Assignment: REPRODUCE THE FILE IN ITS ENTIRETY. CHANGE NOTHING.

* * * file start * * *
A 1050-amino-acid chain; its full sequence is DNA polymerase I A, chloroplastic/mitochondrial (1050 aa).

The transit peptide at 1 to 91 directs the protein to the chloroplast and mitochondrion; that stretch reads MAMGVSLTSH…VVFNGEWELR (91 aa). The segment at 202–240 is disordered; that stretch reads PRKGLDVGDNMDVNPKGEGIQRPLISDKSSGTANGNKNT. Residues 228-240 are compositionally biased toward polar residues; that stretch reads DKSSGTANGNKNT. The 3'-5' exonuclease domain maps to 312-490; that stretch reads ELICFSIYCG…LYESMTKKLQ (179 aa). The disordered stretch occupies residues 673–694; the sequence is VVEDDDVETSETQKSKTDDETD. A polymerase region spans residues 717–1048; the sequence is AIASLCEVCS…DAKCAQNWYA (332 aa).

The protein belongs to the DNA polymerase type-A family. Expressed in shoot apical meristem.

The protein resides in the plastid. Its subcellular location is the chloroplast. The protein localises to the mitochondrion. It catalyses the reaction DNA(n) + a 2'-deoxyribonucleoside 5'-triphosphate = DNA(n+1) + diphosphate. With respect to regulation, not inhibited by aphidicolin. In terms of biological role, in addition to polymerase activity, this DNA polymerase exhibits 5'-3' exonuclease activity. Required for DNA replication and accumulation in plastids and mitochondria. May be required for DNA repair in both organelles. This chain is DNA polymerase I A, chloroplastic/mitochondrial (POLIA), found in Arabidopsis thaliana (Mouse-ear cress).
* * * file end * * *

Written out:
A 1050-amino-acid chain; its full sequence is DNA polymerase I A, chloroplastic/mitochondrial (1050 aa).

The transit peptide at 1 to 91 directs the protein to the chloroplast and mitochondrion; that stretch reads MAMGVSLTSH…VVFNGEWELR (91 aa). The segment at 202–240 is disordered; that stretch reads PRKGLDVGDNMDVNPKGEGIQRPLISDKSSGTANGNKNT. Residues 228-240 are compositionally biased toward polar residues; that stretch reads DKSSGTANGNKNT. The 3'-5' exonuclease domain maps to 312-490; that stretch reads ELICFSIYCG…LYESMTKKLQ (179 aa). The disordered stretch occupies residues 673–694; the sequence is VVEDDDVETSETQKSKTDDETD. A polymerase region spans residues 717–1048; the sequence is AIASLCEVCS…DAKCAQNWYA (332 aa).

The protein belongs to the DNA polymerase type-A family. Expressed in shoot apical meristem.

The protein resides in the plastid. Its subcellular location is the chloroplast. The protein localises to the mitochondrion. It catalyses the reaction DNA(n) + a 2'-deoxyribonucleoside 5'-triphosphate = DNA(n+1) + diphosphate. With respect to regulation, not inhibited by aphidicolin. In terms of biological role, in addition to polymerase activity, this DNA polymerase exhibits 5'-3' exonuclease activity. Required for DNA replication and accumulation in plastids and mitochondria. May be required for DNA repair in both organelles. This chain is DNA polymerase I A, chloroplastic/mitochondrial (POLIA), found in Arabidopsis thaliana (Mouse-ear cress).